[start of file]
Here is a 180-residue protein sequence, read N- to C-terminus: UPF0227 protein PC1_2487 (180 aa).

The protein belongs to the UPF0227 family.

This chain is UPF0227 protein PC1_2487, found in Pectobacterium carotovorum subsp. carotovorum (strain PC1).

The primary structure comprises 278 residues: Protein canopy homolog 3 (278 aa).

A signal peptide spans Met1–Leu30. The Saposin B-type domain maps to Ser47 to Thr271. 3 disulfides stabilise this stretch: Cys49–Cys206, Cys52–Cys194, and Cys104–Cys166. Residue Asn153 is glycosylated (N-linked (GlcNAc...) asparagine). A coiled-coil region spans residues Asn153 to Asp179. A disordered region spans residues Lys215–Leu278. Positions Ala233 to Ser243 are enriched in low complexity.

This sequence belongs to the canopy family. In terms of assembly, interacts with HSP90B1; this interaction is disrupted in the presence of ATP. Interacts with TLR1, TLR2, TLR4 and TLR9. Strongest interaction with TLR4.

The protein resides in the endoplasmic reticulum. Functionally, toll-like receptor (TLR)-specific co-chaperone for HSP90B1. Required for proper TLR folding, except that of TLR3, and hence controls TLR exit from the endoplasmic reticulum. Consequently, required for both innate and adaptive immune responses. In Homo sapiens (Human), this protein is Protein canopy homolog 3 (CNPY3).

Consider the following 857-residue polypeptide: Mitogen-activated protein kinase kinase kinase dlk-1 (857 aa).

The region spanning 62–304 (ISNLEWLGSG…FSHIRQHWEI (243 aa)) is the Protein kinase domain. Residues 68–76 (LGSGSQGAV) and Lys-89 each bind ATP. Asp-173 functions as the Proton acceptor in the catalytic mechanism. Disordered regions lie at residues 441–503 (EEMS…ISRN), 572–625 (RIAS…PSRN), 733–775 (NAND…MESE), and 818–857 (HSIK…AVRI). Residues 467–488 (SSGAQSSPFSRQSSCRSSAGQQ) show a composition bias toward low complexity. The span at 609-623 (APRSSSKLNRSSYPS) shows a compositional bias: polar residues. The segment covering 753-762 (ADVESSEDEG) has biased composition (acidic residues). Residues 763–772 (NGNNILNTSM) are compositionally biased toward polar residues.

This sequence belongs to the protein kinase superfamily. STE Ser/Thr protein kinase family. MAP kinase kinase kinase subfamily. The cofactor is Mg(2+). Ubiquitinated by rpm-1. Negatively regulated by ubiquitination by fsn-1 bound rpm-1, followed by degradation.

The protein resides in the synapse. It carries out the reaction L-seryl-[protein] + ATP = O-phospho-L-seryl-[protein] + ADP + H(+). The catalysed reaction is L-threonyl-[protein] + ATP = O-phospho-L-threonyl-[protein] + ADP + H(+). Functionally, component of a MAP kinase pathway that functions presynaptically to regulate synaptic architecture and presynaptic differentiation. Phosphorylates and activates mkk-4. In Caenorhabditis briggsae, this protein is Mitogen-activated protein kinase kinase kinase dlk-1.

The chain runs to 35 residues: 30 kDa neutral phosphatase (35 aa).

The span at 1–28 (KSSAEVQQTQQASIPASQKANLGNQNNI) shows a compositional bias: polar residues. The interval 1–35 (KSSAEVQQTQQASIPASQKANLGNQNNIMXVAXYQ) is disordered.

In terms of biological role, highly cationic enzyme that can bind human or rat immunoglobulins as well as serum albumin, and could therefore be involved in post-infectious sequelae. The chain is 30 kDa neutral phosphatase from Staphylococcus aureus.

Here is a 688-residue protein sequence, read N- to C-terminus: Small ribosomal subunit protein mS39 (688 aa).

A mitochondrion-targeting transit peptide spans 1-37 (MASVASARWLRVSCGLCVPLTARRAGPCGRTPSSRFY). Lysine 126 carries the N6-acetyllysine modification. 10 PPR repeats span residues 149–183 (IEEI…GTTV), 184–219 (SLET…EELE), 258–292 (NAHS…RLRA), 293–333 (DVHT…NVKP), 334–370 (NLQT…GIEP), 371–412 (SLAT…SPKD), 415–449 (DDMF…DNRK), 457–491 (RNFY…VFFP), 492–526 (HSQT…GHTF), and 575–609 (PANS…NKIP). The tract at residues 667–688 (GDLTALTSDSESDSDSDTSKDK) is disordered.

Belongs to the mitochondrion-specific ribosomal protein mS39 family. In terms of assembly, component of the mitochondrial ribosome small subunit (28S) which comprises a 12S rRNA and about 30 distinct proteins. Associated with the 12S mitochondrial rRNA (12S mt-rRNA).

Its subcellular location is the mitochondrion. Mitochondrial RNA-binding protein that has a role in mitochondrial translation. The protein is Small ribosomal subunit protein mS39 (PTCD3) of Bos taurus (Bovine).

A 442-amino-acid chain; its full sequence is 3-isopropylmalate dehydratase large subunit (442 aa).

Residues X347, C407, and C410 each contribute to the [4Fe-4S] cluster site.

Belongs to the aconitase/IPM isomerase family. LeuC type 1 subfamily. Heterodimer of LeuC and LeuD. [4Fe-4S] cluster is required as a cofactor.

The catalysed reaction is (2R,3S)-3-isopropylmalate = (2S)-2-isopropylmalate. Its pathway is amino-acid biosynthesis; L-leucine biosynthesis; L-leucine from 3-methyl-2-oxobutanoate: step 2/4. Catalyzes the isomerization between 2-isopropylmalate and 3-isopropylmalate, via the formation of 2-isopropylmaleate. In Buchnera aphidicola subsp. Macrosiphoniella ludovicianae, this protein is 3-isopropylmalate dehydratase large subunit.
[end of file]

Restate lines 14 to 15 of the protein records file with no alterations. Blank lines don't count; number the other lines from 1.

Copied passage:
In terms of biological role, highly cationic enzyme that can bind human or rat immunoglobulins as well as serum albumin, and could therefore be involved in post-infectious sequelae. The chain is 30 kDa neutral phosphatase from Staphylococcus aureus.

Here is a 688-residue protein sequence, read N- to C-terminus: Small ribosomal subunit protein mS39 (688 aa).